I am an author and researcher in the field of environmental and social sustainability. The approach I take to my work, and my perspective on our environmental crisis, has been shaped by a background in the humanities, initially through an Oxford doctorate in the history of philosophy, religion and science, and subsequently by teaching the history and theory of architecture and design, principally at the University of South Australia.
Finding that many graduate students in sustainable design had very little understanding of consumption and its relationship to design, I began teaching a course called ‘Consumer Culture, Technology and Sustainable Design’. This was the origin of my book, Somebody Else’s Problem: Consumerism, Design and Sustainability (2016), which won ‘gold’ in the Axiom Best Business Books list of 2017. I am presently working on a second, revised and expanded edition of this book.
In my work I understand design in ‘relational’ terms. If used responsibly, design could reshape our relationships with our things, services and environments towards more sustainable ends. Unfortunately, since the 1900s, design has been developed as a tool for increasing the sale and consumption of goods, in its various roles largely subservient to commercial interests intent on increasing the volume of goods and services consumed. Much of my work is now directed at how this contribution to our environmental crisis might be reconfigured and changed. Our very survival may depend on it.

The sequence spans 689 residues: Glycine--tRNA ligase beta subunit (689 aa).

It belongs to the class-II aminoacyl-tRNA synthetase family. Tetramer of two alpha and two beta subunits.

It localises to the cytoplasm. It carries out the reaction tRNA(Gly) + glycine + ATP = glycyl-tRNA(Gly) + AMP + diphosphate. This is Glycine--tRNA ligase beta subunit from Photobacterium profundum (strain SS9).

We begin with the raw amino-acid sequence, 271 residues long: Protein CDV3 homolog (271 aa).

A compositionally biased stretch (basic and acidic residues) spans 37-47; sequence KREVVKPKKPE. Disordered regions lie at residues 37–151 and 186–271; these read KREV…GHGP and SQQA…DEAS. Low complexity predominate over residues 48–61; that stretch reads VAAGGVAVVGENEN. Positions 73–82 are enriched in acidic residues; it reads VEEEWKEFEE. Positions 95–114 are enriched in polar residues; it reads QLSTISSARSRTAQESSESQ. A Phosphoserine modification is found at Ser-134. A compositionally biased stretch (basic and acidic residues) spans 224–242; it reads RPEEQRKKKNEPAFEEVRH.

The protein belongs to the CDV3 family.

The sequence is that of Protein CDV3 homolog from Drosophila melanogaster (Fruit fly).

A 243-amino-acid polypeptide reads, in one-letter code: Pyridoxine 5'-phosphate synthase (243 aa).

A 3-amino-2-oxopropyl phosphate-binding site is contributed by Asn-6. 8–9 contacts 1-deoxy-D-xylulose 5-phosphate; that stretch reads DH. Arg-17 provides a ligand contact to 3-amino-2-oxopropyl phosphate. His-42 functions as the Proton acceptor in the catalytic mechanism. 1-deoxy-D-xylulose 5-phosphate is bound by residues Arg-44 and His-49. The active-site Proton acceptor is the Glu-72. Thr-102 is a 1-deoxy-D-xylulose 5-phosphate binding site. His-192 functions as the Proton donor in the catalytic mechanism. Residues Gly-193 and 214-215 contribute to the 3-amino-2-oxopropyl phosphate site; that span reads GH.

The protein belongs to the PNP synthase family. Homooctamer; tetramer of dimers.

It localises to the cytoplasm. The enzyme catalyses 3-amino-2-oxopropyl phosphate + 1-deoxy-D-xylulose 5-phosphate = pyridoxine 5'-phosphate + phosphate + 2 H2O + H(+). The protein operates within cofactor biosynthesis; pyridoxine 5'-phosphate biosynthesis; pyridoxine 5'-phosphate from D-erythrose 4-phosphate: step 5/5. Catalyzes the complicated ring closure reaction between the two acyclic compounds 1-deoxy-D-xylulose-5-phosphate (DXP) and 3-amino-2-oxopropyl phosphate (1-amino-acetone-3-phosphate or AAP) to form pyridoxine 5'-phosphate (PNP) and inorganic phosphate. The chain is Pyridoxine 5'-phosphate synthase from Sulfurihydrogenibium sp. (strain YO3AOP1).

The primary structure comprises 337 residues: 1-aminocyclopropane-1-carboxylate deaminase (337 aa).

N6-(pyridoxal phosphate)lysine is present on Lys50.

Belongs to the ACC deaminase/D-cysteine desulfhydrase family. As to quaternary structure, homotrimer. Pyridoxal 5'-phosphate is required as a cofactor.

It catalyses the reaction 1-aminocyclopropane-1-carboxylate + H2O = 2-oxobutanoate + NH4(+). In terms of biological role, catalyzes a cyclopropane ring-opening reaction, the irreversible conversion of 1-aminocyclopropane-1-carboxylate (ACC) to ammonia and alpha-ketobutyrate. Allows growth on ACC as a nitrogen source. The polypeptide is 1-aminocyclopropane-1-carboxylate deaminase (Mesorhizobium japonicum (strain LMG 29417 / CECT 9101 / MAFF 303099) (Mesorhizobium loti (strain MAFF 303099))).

On this website I have included most of my published writings (where possible